Ortega-Murillo Government Sends Mixed Messages on COVID-19: Hand Washing Highly Encouraged; So are Large Gatherings.

As nations across the world ramp up effort to rein in COVID-19, the Ortega-Murillo government have embraced a bizarre strategy. On the one hand, the government says  they are ready, with detection measures in place at all border crossings and health centers.  School children will be properly taught how to wash their hands.

On the other hand, the Ortega-Murillo government is actively promoting large gatherings, thus ignoring the recommendations of the WHO and other public health organizations.

On Saturday, March 14, the Ortega-Murillo government organized parades throughout the country, to show solidarity during the COVID-19 pandemic. Vice President and First Lady Rosario Murillo announced the event during her March 13 address. She dubbed it Love in the Times of COVID-19. Everyone should be walking in solidarity, she stated:

“We will be marching with the Strength of Faith and Hope, across the country, in permanent Prayer and in Solidarity with all Peoples, Families, Brothers and Sisters around the world, because the entire World is facing the COVID-19 Pandemic.”


The move was guided by politics rather than by sound public health policy, but it is not surprising in a country where the ruling party, headed by Daniel Ortega and Rosario Murillo, has complete control of all state powers. There are no checks and balances to counteract executive branch decisions.

Now Nicaragua lags in the deployment of WHO preventive measures, when compared to other members of the Central American Integration System (SICA, by its Spanish Acronym). As of March 15, the country had declared a national alert, established health checkpoints at all borders, ports, and airports, and implemented a protocol to facilitate the detection of COVID-19 infections. However, Nicaragua has yet to establish preventive quarantines, suspend classes, restrict public events and large gatherings, ban incoming flights from countries where COVID-19 has been spreading, or deny entry to visitors arriving from those countries.

The apparent reason for this state of affairs is that Nicaragua has no reported cases of COVID-19. But neither does El Salvador, where President Nayib Bukele declared a nationwide quarantine, shut down schools, and closed borders. In contrast, the Nicaraguan Ministry of Health (MINSA, by its Spanish acronym) has pledged that there will be “no quarantine whatsoever established in Nicaragua.”



In addition, MINSA also stated that any person coming into the country from countries where risk of transmission is high (e.g., Italy, China, Iran, Spain, etc.) will be allowed to move freely around the country, as long as they’re not symptomatic.

Though the World Health Organization believes that the contracting COVID-19 from an asymptomatic person is unlikely, it has not entirely ruled out the possibility. Instead, the organization continues “assessing ongoing research on the period of transmission of COVID-19.”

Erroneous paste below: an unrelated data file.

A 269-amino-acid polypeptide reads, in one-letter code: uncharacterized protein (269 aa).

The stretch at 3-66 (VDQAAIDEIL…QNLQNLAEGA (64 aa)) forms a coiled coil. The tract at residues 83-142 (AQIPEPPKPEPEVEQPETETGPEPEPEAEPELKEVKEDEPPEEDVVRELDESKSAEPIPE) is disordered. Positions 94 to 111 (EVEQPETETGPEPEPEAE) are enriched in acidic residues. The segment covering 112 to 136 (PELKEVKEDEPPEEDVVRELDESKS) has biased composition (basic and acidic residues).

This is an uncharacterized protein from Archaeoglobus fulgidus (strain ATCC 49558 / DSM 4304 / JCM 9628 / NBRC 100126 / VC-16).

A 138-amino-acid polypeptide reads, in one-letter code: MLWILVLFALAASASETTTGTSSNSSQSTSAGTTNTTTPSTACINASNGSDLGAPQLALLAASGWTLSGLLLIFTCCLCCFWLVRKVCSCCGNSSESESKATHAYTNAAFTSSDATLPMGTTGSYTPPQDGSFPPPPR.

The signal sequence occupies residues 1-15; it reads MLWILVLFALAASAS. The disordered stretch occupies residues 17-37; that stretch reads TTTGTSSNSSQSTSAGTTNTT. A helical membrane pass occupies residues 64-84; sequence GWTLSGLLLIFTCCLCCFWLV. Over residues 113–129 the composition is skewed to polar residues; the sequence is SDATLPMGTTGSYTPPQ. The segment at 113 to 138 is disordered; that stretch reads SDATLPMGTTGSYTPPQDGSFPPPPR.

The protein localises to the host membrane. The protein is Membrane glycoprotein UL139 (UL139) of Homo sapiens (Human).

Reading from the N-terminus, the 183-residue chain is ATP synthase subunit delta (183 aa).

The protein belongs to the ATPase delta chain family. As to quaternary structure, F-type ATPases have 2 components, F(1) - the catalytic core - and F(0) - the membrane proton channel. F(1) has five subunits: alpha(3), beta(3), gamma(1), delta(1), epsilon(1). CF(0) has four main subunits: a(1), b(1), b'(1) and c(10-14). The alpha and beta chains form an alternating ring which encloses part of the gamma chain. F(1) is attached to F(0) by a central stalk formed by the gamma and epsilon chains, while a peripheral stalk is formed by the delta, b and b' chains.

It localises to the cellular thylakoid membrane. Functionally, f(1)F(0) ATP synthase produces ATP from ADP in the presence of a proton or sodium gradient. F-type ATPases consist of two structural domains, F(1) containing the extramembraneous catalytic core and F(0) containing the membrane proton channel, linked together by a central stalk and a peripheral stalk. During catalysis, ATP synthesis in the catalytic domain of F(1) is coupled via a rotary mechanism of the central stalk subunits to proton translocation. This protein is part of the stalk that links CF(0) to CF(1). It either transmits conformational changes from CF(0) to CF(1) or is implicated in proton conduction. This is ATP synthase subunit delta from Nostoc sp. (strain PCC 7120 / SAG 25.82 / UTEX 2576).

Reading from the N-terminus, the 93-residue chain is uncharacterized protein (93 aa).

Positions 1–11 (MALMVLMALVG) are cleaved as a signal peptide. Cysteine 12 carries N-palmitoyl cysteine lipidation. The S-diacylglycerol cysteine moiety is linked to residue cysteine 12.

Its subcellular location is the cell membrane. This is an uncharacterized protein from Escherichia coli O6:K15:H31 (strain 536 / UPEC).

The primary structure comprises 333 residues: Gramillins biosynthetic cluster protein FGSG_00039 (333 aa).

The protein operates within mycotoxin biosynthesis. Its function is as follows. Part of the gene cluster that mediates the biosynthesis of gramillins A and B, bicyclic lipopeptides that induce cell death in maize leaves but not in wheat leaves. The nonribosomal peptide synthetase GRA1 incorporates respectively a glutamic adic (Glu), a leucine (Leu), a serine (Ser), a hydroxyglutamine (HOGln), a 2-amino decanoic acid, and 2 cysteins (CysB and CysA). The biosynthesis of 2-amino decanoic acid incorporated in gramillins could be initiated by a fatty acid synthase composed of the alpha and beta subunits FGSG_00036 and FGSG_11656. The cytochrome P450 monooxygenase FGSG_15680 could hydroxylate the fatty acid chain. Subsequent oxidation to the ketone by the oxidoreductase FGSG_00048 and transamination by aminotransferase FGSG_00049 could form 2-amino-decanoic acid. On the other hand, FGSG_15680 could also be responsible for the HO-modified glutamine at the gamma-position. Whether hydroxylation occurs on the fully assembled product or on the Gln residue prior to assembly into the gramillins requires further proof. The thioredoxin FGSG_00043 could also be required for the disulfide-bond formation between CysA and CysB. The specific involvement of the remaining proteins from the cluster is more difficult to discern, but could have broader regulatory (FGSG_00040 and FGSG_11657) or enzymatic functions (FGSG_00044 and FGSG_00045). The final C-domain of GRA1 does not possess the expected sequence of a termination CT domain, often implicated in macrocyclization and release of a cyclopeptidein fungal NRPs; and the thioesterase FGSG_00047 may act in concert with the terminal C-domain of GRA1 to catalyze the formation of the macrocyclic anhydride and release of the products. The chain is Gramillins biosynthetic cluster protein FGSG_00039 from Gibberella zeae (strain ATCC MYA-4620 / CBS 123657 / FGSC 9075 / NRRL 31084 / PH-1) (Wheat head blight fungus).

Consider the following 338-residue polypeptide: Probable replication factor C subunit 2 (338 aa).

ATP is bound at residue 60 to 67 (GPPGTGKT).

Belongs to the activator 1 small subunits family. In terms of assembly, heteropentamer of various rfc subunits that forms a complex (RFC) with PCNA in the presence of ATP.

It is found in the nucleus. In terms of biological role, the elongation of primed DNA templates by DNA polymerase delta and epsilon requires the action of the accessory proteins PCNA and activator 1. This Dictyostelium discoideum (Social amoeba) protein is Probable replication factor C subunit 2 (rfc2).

In spite of the unknowns, the march went on as planned.

Neither VP Murillo, nor Daniel Ortega attended the main event in Managua.

The Ortega-Murillo Propaganda Machine shared video and images from the march, showing a crowded field of people, walking shoulder to shoulder in Managua, as seen in this video posted by Canal 4 on the picture gallery below, compiling pictures shared by official government media.


According to Jorge Hurtado, France24’s correspondent in Managua, there were also floats, costumes, music, and patient care reenactments.

But that is not all the Ortega-Murillo government is planning. Rosario Murillo has also made it clear that life will go on normally. On Saturday, Nicaraguans would be able to enjoy leisure time, with over 2000 activities to choose from.

We have over 2,800 activities planned for today, throughout the country. These are religious activities, and sporting, recreational, cultural, gastronomic, and touristic events. There are More than 2,800 Activities going on throughout the Country, and Life, Comrades, the Good Life, the Life of the Nicaraguan people, that knows how to invoke God […], goes on!

That same day, the cruise ship Amadea docked in Corinto. Locals greeted tourists with a display of Nicaraguan folklore and goodie bags. The ship’s previous stops included Mexico, Guatemala, and El Salvador.

On March 15, the Spanish Embassy issued a warning to its citizens: “If you are a tourist in Nicaragua, consider pushing your return trip forward. Connecting flights might get complicated due to COVID19. The local health services might not be on par with those in Spain.”

Two days later, the United States embassy followed suit, with an advisory that asks “employees and family members who may be vulnerable due to COVID-19 to consider leaving Nicaragua.” American tourists were also advised to change their travel plans “before the Nicaraguan health system becomes overwhelmed and flights become unavailable.”

There are still no reported cases of COVID-19 in Nicaragua, but that might change, if it hasn’t already.

Just don’t forget to wash your hands.